In July 2019, the 1975 dropped the first single from the rock band’s then-upcoming album, “Notes on a Conditional Form,” titled “The 1975” (which the group names all of its first tracks). But instead of the band singing, you’ll hear a somber piano melody backing the voice of teenage climate activist Greta Thunberg, reciting the speech she made at the World Economic Forum in Davos, Switzerland in January 2019, according to Pitchfork.

Article continues below advertisement

“We can no longer save the world by playing by the rules/Because the rules have to be changed,” Greta declares on top of the piano, encouraging people to make changes and start supporting grassroots climate activism. “So, everyone out there, it is now time for civil disobedience/It is time to rebel.”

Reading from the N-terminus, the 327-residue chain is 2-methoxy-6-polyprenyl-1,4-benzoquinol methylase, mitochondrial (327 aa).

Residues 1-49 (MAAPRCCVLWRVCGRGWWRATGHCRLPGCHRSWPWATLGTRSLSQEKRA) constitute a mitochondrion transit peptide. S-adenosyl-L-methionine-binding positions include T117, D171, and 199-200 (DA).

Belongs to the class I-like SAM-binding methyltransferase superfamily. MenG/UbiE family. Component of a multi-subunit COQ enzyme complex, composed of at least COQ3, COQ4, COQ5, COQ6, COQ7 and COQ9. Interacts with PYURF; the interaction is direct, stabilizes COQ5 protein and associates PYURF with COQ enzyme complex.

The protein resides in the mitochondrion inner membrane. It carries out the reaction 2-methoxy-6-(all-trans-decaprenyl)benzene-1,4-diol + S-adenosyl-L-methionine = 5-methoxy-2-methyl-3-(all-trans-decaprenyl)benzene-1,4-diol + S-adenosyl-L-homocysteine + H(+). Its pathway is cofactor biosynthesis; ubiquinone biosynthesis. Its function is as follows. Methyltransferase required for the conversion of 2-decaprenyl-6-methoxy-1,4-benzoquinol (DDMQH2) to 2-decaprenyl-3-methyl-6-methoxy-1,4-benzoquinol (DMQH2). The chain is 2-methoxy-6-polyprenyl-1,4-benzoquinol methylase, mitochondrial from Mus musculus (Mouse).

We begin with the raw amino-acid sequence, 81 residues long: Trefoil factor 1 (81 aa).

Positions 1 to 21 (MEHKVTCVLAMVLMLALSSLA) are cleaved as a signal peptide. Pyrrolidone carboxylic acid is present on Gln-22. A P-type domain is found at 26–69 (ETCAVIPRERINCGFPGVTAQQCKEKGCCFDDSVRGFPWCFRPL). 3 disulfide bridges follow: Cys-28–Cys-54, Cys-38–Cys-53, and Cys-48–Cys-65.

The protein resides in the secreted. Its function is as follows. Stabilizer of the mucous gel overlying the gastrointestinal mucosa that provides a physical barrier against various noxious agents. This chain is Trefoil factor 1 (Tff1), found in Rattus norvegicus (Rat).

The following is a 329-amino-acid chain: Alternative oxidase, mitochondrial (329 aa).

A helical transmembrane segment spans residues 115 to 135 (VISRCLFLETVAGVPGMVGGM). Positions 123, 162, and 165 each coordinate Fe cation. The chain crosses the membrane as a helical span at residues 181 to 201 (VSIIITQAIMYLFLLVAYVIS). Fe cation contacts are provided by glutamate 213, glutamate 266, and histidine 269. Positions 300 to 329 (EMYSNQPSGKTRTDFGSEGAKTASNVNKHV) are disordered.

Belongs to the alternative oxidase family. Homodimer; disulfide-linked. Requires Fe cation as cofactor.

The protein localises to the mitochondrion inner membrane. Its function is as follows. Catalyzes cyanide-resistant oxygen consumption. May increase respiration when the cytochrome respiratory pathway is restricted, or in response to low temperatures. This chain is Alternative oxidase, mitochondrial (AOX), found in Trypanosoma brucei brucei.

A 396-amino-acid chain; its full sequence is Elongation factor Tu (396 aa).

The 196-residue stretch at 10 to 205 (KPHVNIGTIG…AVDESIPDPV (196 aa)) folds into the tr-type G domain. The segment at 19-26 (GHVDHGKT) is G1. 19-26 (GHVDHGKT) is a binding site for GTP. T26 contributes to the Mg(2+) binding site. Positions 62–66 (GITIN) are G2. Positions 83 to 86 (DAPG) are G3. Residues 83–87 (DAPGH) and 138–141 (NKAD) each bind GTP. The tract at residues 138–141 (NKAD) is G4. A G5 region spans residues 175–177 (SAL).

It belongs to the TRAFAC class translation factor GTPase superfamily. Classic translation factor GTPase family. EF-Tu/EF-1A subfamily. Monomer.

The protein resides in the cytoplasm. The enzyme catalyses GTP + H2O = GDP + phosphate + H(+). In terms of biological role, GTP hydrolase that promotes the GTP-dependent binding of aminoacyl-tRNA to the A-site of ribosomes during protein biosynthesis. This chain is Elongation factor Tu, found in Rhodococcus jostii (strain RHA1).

Article continues below advertisement

‘All Star’ by Smash Mouth

Smash Mouth was spreading climate crisis awareness way back in 1999, with the hit song “All Star.” The band sings: “It's a cool place, and they say it gets colder/You're bundled up now, wait 'til you get older/But the meteor men beg to differ/Judging by the hole in the satellite picture/The ice we skate is getting pretty thin/The water's getting warm so you might as well swim/My world's on fire, how 'bout yours?/That's the way I like it and I'll never get bored.”

If that’s not a reference to global warming, I don’t know what is.

Advertisement
More from Green Matters

More From Green Matters

  • CONNECT with Green Matters
  • Link to Facebook
  • Link to Twitter
  • Link to Instagram
  • Link to Email Subscribe
Green Matters Logo
Do Not Sell My Personal Information

© Copyright 2021 Green Matters. Green Matters is a registered trademark. All Rights Reserved. People may receive compensation for some links to products and services on this website. Offers may be subject to change without notice.